I've been skimming LensRental and related websites and I see most all modern lens are extremely complicated, intricate, expensive but they work, mostly. I see that with a7rII, there is an insane amount of parts in it just to make it work and take shots.

However for my old Spiratone 400mm f6.3 lens, it's easy to unscrew and view the parts directly for cleaning/modification.


Camera/lens manufacturers have a lot on their plate to make photographers happy, and some of us have jobs. I can't see user-repairability being high on their priority list when designing the final product. Was repairability ever a high priority (even back in the day when lenses and cameras were much simpler) or is the manufacturers' apathy a consequence of this simplicity.

2 Answers 2


Ease of repair is neither one of the major marketing buzzwords nor is it a feature most customers are looking for. Therefore it ranks way below features that often negatively affect ease of repair, for example: compact size, low weight, design, silent fast AF, in-lens stabilization and possibly even reliability. Also manufacturing cost has to be low to keep the margin high and the product price competitive.
That it is harder to repair a recent lens is due to advances in technology. Ease of repair was not a focus back then either for similar reasons as noted above and limitations in material and manufacturing technology among others.

But society is changing too and sadly is getting used to wasteful shorter product life cycles. Countercultures like repair cafes or (to a longer extend) sustainable engineering, cradle-to-cradle etc. exist, but still represent a minority. Also a repaired item means a lost sale for companies which usually focus on revenue. Due to advancing technology it can actually be easier now to repair especially older lenses or cameras: Certain parts can be 3D printed (up to a camera on its own) and specialized devices can "print" metallic or flexible structures (additive manufacturing).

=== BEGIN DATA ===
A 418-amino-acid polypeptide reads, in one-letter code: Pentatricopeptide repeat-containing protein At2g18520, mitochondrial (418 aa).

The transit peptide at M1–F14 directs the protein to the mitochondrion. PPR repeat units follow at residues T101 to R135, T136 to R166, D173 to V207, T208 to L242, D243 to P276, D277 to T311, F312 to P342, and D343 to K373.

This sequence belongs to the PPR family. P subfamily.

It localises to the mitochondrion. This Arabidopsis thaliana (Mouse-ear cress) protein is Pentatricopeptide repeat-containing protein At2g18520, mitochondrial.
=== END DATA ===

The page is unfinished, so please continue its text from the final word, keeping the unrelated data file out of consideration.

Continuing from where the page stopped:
• Is it always a lost sale? You could also buy used, having the same effect no? Dec 16, 2015 at 18:30

Memories: You mentioned the good old days, when cameras were mechanical instead of electronic. There were several camera repair shops in larger cities. A little like blacksmith shops, they could do anything, and usually had great reputations. In the late 1960s, I had a Nikon F and it offered special scratch-less metal film cartridges for reloadable film. The knob to open the camera back also opened and closed that cartridge in the camera. That knob finally stripped. I'm not sure there was any concept of sending it to the manufacturer for repair (there was only an American import company EPOI, which Nikon later bought to be NikonUSA in 1981). But a local shop in Houston turned a new shaft on a lathe, and made it like new, maybe better than new, at a surprisingly low price... I think I remember $12. It stunned me, even then.

Those shops are gone now.

Your Answer

By clicking “Post Your Answer”, you agree to our terms of service, privacy policy and cookie policy

Not the answer you're looking for? Browse other questions tagged or ask your own question.